Their efforts were not recognized, explained the director, because there was no gay movement to recognize them. Only afterwards were gay groups beginning to form. During the Q & A at the screening, the now retired police officer she had interviewed came to the stage in his wheelchair. An audience member asked why he chose to speak up given the sentiments of his fellow officers. He spoke slowly and with effort. "As a member of my church, I just felt it was the right thing to do," he said. A startling revelation for these times and not one we expected.

The German coming of age story, Summer Storm, offered another gay journey with it's story of a teen hopelessly in love with his best friend and having to resolve their different paths. He does it without killing himself or suffering excessive trauma from his peer group. He even cracks a joke. A positive story of self-acceptance that includes a tender love scene worthy of any teen drama. Beautifully shot with high production values, it would be distributed in Europe by Warner Brothers, but in America only a little known distributor would pick it up, possibly not even for a theatrical release. When asked why, the director apologetically described the political climate in America today.

"I'm sorry, but this is what I see," he said, "As I traveled across the country I was very alarmed by the oppression by the religious right. This country used to be progressive, but not any more." Talk of the impact of the religious right on our lives makes me livid and I immediately want to buttonhole the nearest Christian and ask "how could you let this happen?" But we're not talking Christians here; we're talking about a group that more resembles the Klu Klux Klan without the scary outfits. We shouldn't need a German visitor to tell us this.

From Canada we were offered Eternal, a lesbian vampire movie to fulfill any hysterical homophobic right wing vision, but not nearly campy enough to be fun. My real objection to this Eyes Wide Shut, slick, horror flick was that it was cruel and heartless. The vampire was too eager to consume her victim in her greed for the blood that would give her eternal life. Why have eternal life for it's own sake? In my experience, the reward of the lesbian vampire - the initiator- is to facilitate the surrender of the 'victim' to forbidden pleasure. The lesbian vampire as change agent.

Forbidden pleasure is questioned in Tropical Malady, an unusual offering from my home country. Unlike any Thai movie I have ever seen, the film sets up a sweet love story then sends the lead character into the jungle by himself for the entire second half of the film. There he experiences what appears to be a complicated allegory for desire and is consumed by a tiger.

Europe, too, is far ahead of us in exploring sexuality as a bridge to more expansive thoughts. From post-Milosevic Serbia we got Take A Deep Breath, one of the few films we saw without a happy ending. When asked why not, the director explained that the relationships in the film were political metaphors for a fractured country and Serbia was a country hard put to find happiness. What a concept! What if someone made a relationship picture to express Bush's America? What a tale of deception, lies and betrayal that would be.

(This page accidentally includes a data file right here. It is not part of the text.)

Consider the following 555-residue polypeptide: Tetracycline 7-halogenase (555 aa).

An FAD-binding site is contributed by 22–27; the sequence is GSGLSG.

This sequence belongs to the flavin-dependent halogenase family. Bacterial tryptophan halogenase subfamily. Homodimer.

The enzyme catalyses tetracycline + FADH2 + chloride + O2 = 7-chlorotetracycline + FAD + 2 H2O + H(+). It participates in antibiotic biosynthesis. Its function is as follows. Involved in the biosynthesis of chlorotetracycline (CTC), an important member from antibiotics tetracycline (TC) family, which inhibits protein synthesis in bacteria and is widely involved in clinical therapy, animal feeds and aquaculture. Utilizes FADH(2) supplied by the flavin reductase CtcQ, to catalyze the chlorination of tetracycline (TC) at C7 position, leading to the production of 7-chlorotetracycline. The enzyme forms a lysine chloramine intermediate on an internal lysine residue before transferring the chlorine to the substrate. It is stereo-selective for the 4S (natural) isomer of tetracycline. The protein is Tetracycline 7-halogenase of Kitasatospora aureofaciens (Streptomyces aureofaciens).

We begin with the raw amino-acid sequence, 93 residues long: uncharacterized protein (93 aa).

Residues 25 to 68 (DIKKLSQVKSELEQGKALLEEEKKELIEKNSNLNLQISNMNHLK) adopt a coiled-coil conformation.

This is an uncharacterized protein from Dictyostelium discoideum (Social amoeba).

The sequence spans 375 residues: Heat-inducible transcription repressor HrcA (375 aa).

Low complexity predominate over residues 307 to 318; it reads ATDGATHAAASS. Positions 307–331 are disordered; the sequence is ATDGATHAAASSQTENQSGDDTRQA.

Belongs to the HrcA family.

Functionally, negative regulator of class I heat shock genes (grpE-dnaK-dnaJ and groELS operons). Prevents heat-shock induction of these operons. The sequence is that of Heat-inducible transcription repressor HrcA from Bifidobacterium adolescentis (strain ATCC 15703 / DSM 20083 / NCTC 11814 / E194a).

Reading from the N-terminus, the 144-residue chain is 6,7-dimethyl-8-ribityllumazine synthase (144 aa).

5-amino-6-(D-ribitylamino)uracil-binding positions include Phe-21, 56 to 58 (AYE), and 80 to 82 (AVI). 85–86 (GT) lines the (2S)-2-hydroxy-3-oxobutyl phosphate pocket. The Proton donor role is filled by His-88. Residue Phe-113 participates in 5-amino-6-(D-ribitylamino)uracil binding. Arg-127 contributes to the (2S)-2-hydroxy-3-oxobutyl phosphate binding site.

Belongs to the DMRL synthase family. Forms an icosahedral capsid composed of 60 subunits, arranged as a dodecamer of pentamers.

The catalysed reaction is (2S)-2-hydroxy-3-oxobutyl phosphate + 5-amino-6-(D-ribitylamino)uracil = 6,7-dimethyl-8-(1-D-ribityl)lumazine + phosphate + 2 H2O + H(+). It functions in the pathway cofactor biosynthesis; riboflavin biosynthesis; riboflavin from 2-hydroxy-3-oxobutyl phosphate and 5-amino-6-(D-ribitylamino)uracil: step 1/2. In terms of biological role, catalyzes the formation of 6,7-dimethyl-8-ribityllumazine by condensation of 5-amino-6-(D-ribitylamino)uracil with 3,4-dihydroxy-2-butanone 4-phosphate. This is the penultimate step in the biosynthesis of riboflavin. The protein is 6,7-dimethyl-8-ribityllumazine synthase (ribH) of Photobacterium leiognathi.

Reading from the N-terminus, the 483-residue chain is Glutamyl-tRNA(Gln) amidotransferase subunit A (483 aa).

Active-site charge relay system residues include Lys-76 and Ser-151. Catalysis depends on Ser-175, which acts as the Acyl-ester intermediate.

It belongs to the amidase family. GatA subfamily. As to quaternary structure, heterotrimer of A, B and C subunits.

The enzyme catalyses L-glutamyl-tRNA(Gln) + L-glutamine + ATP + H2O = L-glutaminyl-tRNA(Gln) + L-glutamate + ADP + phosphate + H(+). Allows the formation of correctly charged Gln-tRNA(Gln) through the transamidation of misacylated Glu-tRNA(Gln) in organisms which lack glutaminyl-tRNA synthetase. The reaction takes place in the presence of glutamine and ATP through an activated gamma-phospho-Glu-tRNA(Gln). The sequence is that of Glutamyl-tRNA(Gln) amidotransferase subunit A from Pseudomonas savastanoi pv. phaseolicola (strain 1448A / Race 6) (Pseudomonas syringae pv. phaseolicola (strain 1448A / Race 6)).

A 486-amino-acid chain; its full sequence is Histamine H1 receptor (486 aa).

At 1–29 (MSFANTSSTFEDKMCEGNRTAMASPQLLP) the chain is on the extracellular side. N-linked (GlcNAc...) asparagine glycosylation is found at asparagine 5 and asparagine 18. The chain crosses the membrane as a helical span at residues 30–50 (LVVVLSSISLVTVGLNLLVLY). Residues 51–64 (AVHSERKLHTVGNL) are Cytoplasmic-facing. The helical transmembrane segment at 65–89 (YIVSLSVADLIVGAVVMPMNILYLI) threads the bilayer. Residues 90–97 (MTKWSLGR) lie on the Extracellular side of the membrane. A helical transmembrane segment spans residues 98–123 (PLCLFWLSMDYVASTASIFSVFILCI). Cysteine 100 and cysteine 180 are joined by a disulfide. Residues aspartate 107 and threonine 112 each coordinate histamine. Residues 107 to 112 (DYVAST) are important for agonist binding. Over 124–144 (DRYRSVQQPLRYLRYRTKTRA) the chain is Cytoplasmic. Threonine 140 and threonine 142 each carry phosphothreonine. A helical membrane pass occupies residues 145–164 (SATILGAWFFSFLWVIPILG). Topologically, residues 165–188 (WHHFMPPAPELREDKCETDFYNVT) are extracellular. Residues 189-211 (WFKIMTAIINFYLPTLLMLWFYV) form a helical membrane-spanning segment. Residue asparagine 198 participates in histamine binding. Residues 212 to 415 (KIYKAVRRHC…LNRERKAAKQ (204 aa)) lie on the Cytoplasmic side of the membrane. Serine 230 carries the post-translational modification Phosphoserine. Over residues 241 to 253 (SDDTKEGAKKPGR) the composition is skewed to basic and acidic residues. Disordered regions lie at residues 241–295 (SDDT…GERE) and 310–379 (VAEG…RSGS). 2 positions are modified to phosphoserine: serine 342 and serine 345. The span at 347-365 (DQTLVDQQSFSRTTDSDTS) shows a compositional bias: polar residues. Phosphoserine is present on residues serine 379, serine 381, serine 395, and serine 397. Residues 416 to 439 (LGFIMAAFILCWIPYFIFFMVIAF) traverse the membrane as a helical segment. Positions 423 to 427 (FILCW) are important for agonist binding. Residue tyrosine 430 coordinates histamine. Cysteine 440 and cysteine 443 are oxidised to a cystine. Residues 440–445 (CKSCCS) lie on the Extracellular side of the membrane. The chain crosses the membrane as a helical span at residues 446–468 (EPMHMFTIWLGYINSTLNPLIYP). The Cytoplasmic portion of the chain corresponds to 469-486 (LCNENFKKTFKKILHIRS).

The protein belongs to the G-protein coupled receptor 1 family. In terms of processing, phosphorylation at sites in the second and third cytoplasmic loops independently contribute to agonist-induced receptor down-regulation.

While the father was predictably homophobic in the Serbian film, what was refreshing was the reaction of the mother upon learning that her daughter is gay. She smiles with emerging delight and gives her blessing. "Nobody has found a recipe for happiness yet," she says. Meanwhile she herself is divorcing her philandering husband.

Men, it seems are offering a poor partnership in the middle years of many women's lives. In the British film Gypo, the husband is taciturn and brutish, endangering the life of a young immigrant woman who has offered his wife love and affection. This stripped down film complies with an unusual set of anti-Hollywood rules established by the Danish Dogme95 society. It is cinema verite at its strictest, with hand held cameras, and no additional lighting or music. The severity of these rules strip nearly all the atmosphere from the scenes, but it still manages to offer surprising narrative development.

In the Finnish film Producing Adults, a potential husband slips his girlfriend an RU40 pill to get rid of a baby she wants, but he doesn't. She is befriended by a woman doctor who may just prefer women given that her own boyfriend is a lay about slob. Here again a mother is ecstatically happy that her daughter brings home a woman rather than a man. It takes the better part of the movie to figure out if this film will actually have gay content, but it grows on me and the pay off is delicious. So deft is the invitation of the doctor, so sensuous the response.

It is the Spanish film Sauvigne that really takes a lesbian relationship to a new level of emotional exploration. The lesbian director of the film plays the lead herself. She has been at the Festival before with her prize-winning film Costa Brava and the theatre is packed.

In this story our endearing, self-deprecating, heroine vies for the attention of an actress turned director to produce her play. The director is intrigued and with the advice of her theatre critic husband, persuades our heroine to restructure the entire play in order to explore her own grief over the death of her daughter. The characters are rendered with such maturity and self-observation that it is entirely believable when the mix of creative collaboration, lesbianism and grief reaches an unusual catharsis. This to me, is what queer cinema is capable of.

For us the film festival was a return to our roots, to a psychic history that reminds us of our strengths, our transformative powers, our grit and resilient humor. Happy Pride.

Labels: , , ,

Earthworm. Get yours at